A: I think the market still is being driven by fear and rumour. Everyday retail investors are starting to trade based on what the guy next of them is doing or what they think that the government is going to do. What is key is that a lot of the wealthier investors have exited the market in the last three or four weeks and so a lot of the times right now, it is the everyday retail investors who are in their well mid-income level that have kept their cash in. So, when you see the market volatility, it is going to just get more because a lot of these guys are going to go in and out.
Sonia: You are saying it is the institutional investors, the high networth individuals (HNIs) that have exited the Chinese market and not the retail investors yet?
A: The high networth individuals, people where 10 million rmb which is about USD 1.8 million in assets invested in the market, when we interviewed them, a large portion of them had sold everything or sold large portions of their stock three or four weeks ago once the government intervened. That was their way to sort of take their wins over the last year without losing any more because it tended to be more the smaller players who started investing in April-May and they actually didn’t make as much money as the guys who are richer who probably were invested over year ago.
Latha: What is the view on the currency, left to itself, might it fall very sharply unless the PBOC intervened in favour of the currency?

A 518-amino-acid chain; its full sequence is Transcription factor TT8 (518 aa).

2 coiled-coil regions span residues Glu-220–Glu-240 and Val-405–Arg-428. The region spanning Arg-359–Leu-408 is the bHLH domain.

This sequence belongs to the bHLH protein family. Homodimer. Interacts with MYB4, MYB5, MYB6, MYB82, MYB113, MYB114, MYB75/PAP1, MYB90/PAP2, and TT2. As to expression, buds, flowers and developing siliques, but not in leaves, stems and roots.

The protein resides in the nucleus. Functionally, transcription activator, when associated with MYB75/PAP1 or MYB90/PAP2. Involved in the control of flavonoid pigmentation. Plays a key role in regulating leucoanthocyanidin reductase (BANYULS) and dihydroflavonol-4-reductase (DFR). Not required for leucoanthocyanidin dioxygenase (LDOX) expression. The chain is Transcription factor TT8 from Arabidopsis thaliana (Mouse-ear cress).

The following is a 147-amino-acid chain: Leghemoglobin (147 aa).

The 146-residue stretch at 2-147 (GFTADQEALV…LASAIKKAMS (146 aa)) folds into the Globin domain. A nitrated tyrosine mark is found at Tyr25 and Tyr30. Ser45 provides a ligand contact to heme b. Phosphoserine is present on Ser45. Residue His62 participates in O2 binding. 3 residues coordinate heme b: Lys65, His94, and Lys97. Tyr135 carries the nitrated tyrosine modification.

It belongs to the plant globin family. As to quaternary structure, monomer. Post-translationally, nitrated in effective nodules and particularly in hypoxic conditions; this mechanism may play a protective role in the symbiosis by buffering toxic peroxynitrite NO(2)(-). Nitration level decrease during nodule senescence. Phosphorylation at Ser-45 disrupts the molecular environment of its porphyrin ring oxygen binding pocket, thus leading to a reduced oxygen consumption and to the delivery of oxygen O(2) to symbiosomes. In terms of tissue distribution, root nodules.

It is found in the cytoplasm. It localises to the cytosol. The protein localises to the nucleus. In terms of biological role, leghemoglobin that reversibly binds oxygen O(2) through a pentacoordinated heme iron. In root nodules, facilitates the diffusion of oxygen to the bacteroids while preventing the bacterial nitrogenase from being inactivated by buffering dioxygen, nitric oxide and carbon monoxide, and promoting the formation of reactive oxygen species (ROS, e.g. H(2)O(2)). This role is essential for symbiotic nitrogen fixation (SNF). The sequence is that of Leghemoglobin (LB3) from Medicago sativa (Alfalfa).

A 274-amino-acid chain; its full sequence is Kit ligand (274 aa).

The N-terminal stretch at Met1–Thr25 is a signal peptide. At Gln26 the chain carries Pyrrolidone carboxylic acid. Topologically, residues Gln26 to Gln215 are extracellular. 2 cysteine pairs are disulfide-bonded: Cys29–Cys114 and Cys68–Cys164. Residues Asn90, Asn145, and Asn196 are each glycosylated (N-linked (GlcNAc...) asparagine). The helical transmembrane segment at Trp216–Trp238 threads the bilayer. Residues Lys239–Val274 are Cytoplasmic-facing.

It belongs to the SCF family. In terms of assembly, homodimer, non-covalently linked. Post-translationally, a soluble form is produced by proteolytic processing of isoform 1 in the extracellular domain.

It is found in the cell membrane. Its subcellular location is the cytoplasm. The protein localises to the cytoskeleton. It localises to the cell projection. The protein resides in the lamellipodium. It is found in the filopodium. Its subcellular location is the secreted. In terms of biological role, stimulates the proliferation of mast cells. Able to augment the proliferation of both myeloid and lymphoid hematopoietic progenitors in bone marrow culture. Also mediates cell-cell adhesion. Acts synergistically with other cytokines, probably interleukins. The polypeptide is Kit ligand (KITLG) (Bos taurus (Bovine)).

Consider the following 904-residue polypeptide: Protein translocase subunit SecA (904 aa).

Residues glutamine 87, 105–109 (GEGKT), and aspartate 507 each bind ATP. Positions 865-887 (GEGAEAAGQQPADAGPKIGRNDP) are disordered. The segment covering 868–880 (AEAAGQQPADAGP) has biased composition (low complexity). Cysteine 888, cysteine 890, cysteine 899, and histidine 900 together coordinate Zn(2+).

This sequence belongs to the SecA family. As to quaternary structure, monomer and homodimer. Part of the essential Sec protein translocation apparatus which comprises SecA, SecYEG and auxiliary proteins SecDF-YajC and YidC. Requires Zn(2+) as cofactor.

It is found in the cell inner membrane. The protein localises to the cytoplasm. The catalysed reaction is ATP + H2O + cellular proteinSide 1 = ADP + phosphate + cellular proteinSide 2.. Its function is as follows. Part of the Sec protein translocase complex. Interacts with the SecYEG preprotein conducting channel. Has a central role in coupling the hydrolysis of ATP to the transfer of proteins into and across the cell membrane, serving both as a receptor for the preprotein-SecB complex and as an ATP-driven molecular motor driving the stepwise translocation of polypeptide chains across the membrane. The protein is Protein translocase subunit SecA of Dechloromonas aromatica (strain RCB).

A: I have always been arguing for many years now that the renminbi is actually overvalued and actually there could be depreciation if you are going to go to a free convertability and unpeg everything. The real reason is that a lot of Chinese want to be able to take their money offshore. They want to be able to invest in India or invest in the United States and they can’t right now because of the currency restriction.
So, I think the renminbi is overvalued about 6-10 percent. I don’t expect it to go up like this, drop like that and then next few months the government is going to intervene. They want to sort of have more of a stabilised rate but I don’t think that they were devaluing the currency to boost up the exports, I think it was partially that but I think a bigger part which moved towards more market reforms because they really want the rmb to become a reserve currency. If you see the International Monetary Fund (IMF) and a lot of the other governmental, non-governmental type organisations approved and applauded what China did with its currency last week. However, I don’t see a major slide any time soon.More at Money Control.
Shaun Rein is a speaker at the China Speakers Bureau. Do you need him at your meeting or conference? Do get in touch or fill in our speakers´request form.
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